The irony of Gilman Gorge is that its incredible beauty is offset by its status as a Superfund Cleanup site, as indicated by slag piles from mining operations flowing into the river. The river channel can be clogged by log jams, ruins of collapsed railroad trestles, huge boulders and other debris that can pose dangers and risk to life and limb. As if that were not bad enough, Colorado's often blatant disregard for federal law and the Commercial Navigable Waterways Act sometimes leads to paddlers being harassed by local law enforcement officers.
Gilman Gorge is a Class IV+ to V run of about 4 miles, and is best suited to expert level kayakers and rafters. The gradient starts at about 100 fpm, incresing to 110 fpm, 130 fpm and 140 fpm in different segments of this run. Gilman Gorge an be a treacherous place for unprepared paddlers.
Eagle County in the White River national Forest of west central Colorado, near Vail. Nearby streams include the Yampa, Colorado, Fryingpan, Roaring Forks and Arkansas Rivers, with many feeder streams in close proximity.
Grand Junction 174 miles; Denver 98 miles; Santa Fe miles; Albuquerque miles; Phoenix miles; Oklahoma City 739 miles; Tulsa 844 miles; Dallas 948 miles; Austin 1,138 miles; San Antonio 1,218 miles; Houston 1,194 miles (all distances are approximate and depend upon starting point, destination point on the river and route taken.)
The water in Gilman Gorge flows white and cold. Difficulty ranges from Class IV+ to V- at flows below 400 cfs, increasing to Class V when flows exceed 400 cfs. Gilman Gorge drops some 480 feet, from 8,580 feet to 8,100 feet msl in just 4 miles.
Typically, May through July, depending upon the winter snow pack and/or recent local summer rains. Heavy snowpack and/or heavy rains can extend the season by a few days to a few weeks, while drier years may result in a similarly shortened season.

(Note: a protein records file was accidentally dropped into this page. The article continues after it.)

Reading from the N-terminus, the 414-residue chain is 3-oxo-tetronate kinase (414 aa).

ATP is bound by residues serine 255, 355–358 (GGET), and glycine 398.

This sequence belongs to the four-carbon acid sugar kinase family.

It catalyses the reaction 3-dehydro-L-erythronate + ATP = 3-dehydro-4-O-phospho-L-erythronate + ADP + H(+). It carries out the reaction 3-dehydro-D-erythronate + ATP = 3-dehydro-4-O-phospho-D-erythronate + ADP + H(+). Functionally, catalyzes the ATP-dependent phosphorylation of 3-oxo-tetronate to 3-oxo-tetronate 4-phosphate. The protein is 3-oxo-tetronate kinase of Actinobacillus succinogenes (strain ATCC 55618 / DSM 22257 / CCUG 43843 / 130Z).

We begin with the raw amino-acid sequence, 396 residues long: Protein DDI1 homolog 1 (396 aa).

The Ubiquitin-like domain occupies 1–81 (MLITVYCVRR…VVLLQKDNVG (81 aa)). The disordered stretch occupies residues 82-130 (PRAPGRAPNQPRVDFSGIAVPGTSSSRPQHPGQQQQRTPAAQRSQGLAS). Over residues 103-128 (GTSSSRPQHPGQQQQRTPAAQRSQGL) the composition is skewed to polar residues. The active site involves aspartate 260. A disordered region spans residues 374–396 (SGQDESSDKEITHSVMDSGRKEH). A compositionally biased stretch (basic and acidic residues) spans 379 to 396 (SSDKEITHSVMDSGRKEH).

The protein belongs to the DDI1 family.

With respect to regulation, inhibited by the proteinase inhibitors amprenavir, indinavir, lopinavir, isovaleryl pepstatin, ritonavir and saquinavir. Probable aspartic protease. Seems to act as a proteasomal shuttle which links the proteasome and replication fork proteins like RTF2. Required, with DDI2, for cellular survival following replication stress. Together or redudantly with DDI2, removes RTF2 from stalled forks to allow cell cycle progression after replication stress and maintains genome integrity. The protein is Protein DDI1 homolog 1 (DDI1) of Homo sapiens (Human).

Basically, Gilman Gorge is one hazard after another. An overhead railroad bridge signals the first major rapid where possibly toxic slag piles flow into the river. Below Fall Creek, entering on the left, is a double waterfall drop that can be scouted from a mine access road on river right. A calm pool leads up to a ten-foot waterfall called "Megadrop" that can be clogged with tree debris, but is runnable if the drop area is clear. A tight technical S-turn, where an eyebolt protrudes from a rock, signals the onset of a very rocky and technical double drop. A few Class II rapids prelude the final, and most dangerous, drop on this section of the Eagle River, where a collapsed railroad trestle has piled crossties, steel rails and bridge supports into the rapid. Portage is STRONGLY recommended - this is a killer drop!
Put in on the dirt road off US Highway 24 near Redcliff (park off the highway, not on the dirt road!); take out on Tigawan Road (FR 707) about 3 miles above Minturn.
There is a campground on Red Sandstone Creek, between Gore Creek and the Piney River. There are numerous accommodation facilities nearby that cater to skiers and others, some of which may be open during the Eagle River paddling season, but be sure to bring your wallet!
Rentals and shuttles may be available from any of several outfitters serving the Eagle and surrounding rivers. Other outfitters elsewhere in Colorado and other states may also provide services on the Eagle River.
Gilman Gorge is one of those runs with a split personality - its outward appearance looks so inviting, but dangerous drops, obstacles and potentially toxic slag from abandoned mining operations are present to make paddlers think before launching. This is a run that can be made by advanced to expert kayakers and rafters, but which is not recommended for canoeists regardless of skill or outfitting. This 4 mile section of the Eagle River has about a 3-month winddow, from May through July in normal snowpack years, that offers a real challenge to any boaters who decides to run it.
The last drop could literally be YOUR last drop if you run it. Dangers are greater than rewards for successfully making that drop, so portage is recommended. After the portage it is a short run to the take-out about 3 miles from Minturn. While not offering any great whitewater run, paddlers do have the option of continuing to paddle the Eagle River to the Dowd Chute, where Gore Creek flows into the river on your right, then taking out at the Dowd Chute put-in or continuing on through "Das Chute". Paddlers contemplating a run on Gilman Gorge should be advanced to expert level paddlers, properly outfitted and trained in swiftwater rescue and First Aid. This is NOT a beginner or novice run, and even intermediate level paddlers would probably have extreme difficulty escaping with their bodies or lives intact.